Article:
UNION and UNION ALL queries in PostgreSQL with examples.

This blog post will visit an interesting PostgreSQL operator, UNION. Many times, I myself forget about UNION. As of now, I don’t necessarily have a constant use case for it. But through curiosity, exploration, study, and practice I want to know more about it. Let’s learn about this operator within PostgreSQL.

stack of lumber boards on top of one another

Photo by Alex Jones on Unsplash


Note: All data, names or naming found within the database presented in this post, are strictly used for practice, learning, instruction, and testing purposes.

OS and Database:

  • Xubuntu Linux 16.04.3 LTS (Xenial Xerus)
  • PostgreSQL 10.4

To start, I’ll create a couple of tables with some data from a mock DVD Rental database found here using CREATE TABLE AS (check out this blog post I wrote on CREATE TABLE AS) syntax.

1
2
3
4
5
6
7
8
9
10
11
12
13
14
15
16
17
18
19
BEGIN TRANSACTION;

DROP TABLE IF EXISTS cust_tbl;

DROP TABLE IF EXISTS acto_tbl;

CREATE TABLE cust_tbl(c_id, c_first_name, c_last_name) AS
SELECT customer_id, first_name, last_name
FROM customer
LIMIT 10
WITH DATA;

CREATE TABLE acto_tbl (act_id, act_first_name, act_last_name)AS
SELECT actor_id, first_name, last_name
FROM actor
LIMIT 10
WITH DATA;

COMMIT;

Here’s the cust_tbl table description and data:

1
2
3
4
5
6
7
8
9
10
11
12
13
14
15
16
17
18
19
20
21
22
dvdrental=> \d cust_tbl;
                        Table "public.cust_tbl"
    Column    |         Type          | Collation | Nullable | Default
--------------+-----------------------+-----------+----------+---------
 c_id         | integer               |           |          |
 c_first_name | character varying(45) |           |          |
 c_last_name  | character varying(45) |           |          |

dvdrental=> SELECT * FROM cust_tbl;
 c_id | c_first_name | c_last_name
------+--------------+-------------
  524 | Jared        | Ely
    1 | Mary         | Smith
    2 | Patricia     | Johnson
    3 | Linda        | Williams
    4 | Barbara      | Jones
    5 | Elizabeth    | Brown
    6 | Jennifer     | Davis
    7 | Maria        | Miller
    8 | Susan        | Wilson
    9 | Margaret     | Moore
(10 rows)

And the acto_tbl structure and data:

1
2
3
4
5
6
7
8
9
10
11
12
13
14
15
16
17
18
19
20
21
22
dvdrental=> \d acto_tbl;
                         Table "public.acto_tbl"
     Column     |         Type          | Collation | Nullable | Default
----------------+-----------------------+-----------+----------+---------
 act_id         | integer               |           |          |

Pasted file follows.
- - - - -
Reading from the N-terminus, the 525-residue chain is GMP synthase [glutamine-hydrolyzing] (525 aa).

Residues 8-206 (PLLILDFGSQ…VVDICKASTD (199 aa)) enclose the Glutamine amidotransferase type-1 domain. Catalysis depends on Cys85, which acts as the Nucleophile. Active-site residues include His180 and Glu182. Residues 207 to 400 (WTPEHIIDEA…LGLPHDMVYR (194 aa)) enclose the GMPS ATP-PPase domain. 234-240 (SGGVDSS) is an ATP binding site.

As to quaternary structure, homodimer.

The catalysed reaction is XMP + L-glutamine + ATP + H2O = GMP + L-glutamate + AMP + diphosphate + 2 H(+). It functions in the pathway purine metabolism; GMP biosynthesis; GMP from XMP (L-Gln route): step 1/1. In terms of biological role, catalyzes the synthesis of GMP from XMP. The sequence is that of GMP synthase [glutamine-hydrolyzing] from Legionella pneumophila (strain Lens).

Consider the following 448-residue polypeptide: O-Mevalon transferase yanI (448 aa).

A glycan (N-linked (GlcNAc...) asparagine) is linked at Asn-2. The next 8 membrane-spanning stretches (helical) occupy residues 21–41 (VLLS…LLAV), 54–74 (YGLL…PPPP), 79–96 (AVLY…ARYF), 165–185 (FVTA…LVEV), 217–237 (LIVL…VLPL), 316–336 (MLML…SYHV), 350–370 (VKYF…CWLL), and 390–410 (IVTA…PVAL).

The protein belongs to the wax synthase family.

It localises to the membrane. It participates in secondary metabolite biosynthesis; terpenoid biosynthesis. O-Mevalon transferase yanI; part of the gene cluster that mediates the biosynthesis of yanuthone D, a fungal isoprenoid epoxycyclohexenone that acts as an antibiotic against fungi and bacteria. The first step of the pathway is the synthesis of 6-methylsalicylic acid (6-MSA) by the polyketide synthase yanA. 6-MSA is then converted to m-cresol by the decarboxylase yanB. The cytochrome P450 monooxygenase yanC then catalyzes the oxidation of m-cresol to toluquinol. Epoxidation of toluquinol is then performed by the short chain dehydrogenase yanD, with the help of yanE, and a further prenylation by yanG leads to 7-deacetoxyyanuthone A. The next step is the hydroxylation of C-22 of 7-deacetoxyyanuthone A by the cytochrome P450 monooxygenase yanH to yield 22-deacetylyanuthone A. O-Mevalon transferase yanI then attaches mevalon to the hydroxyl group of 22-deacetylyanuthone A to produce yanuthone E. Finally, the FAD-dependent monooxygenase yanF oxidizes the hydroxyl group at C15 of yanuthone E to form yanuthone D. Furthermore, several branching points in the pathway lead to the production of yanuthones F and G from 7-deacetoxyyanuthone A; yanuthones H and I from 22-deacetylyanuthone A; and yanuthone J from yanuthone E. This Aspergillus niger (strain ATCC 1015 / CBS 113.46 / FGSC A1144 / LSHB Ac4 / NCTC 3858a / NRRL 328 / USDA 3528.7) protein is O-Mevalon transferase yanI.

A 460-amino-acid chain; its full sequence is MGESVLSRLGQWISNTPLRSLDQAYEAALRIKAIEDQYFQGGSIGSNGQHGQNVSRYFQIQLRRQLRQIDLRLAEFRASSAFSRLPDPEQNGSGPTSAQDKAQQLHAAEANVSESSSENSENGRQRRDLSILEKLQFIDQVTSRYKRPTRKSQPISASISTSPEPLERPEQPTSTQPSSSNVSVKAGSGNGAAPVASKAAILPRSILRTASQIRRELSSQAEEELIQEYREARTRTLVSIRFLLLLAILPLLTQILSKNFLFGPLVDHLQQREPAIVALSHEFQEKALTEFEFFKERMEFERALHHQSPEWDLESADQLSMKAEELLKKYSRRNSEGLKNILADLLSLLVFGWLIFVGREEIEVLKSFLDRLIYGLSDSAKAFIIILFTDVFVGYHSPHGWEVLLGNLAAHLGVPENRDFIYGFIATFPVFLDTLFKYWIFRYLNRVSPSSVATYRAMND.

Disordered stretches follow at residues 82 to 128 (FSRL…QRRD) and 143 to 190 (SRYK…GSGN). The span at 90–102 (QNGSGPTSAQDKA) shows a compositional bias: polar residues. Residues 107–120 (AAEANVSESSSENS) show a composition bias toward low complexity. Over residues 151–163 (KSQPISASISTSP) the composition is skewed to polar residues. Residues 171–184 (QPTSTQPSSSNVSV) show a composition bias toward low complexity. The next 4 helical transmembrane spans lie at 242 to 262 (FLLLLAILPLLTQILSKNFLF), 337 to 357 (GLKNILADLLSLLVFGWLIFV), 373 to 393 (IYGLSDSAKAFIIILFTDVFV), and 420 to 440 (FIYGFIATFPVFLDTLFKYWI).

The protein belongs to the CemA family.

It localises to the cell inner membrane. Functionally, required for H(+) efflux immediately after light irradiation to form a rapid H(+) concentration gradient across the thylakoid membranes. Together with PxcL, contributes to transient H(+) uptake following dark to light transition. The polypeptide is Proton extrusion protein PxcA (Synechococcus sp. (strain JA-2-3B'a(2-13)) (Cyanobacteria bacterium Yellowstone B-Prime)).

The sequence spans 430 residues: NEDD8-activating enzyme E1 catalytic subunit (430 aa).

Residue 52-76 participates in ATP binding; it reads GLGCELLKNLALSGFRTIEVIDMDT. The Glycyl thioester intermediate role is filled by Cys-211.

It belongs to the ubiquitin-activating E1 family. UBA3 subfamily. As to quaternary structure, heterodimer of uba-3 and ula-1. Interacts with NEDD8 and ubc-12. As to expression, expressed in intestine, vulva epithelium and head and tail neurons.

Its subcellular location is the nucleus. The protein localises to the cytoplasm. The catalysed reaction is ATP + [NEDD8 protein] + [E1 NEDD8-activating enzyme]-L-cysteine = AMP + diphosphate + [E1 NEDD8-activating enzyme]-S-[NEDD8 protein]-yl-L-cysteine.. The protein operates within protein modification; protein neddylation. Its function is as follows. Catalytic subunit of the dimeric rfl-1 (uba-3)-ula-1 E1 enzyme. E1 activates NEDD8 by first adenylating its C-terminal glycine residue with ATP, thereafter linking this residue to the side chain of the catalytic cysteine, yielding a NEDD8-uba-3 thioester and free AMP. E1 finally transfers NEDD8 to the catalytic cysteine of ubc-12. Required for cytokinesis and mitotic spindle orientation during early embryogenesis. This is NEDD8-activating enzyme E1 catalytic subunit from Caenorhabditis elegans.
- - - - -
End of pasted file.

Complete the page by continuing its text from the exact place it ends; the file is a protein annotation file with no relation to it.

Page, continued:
act_first_name | character varying(45) |           |          |
 act_last_name  | character varying(45) |           |          |

dvdrental=> SELECT * FROM acto_tbl;
 act_id | act_first_name | act_last_name
--------+----------------+---------------
      1 | Penelope       | Guiness
      2 | Nick           | Wahlberg
      3 | Ed             | Chase
      4 | Jennifer       | Davis
      5 | Johnny         | Lollobrigida
      6 | Bette          | Nicholson
      7 | Grace          | Mostel
      8 | Matthew        | Johansson
      9 | Joe            | Swank
     10 | Christian      | Gable
(10 rows)

I think of a UNION as essentially stacking one SELECT query results set or row(s) atop another.
The key difference here, as we will see, are rows.
This differs slightly from JOIN‘s, in which multiple columns are displayed side by side.
Not that a UNION cannot or does not display columns side by side as well.
JOIN‘s can return rows (potentially multiple) right?
To gain understanding, let’s apply UNION with 2 SELECT queries that retrieve the first and last names from both cust_tbl and acto_tbl:

1
2
3
4
5
6
7
8
9
10
11
12
13
14
15
16
17
18
19
20
21
22
23
24
25
26
27
dvdrental=> SELECT c_first_name, c_last_name
dvdrental-> FROM cust_tbl
dvdrental-> UNION
dvdrental-> SELECT act_first_name, act_last_name
dvdrental-> FROM acto_tbl;
 c_first_name | c_last_name  
--------------+--------------
 Maria        | Miller
 Nick         | Wahlberg
 Margaret     | Moore
 Ed           | Chase
 Jared        | Ely
 Penelope     | Guiness
 Patricia     | Johnson
 Jennifer     | Davis
 Grace        | Mostel
 Christian    | Gable
 Elizabeth    | Brown
 Joe          | Swank
 Barbara      | Jones
 Matthew      | Johansson
 Bette        | Nicholson
 Susan        | Wilson
 Johnny       | Lollobrigida
 Mary         | Smith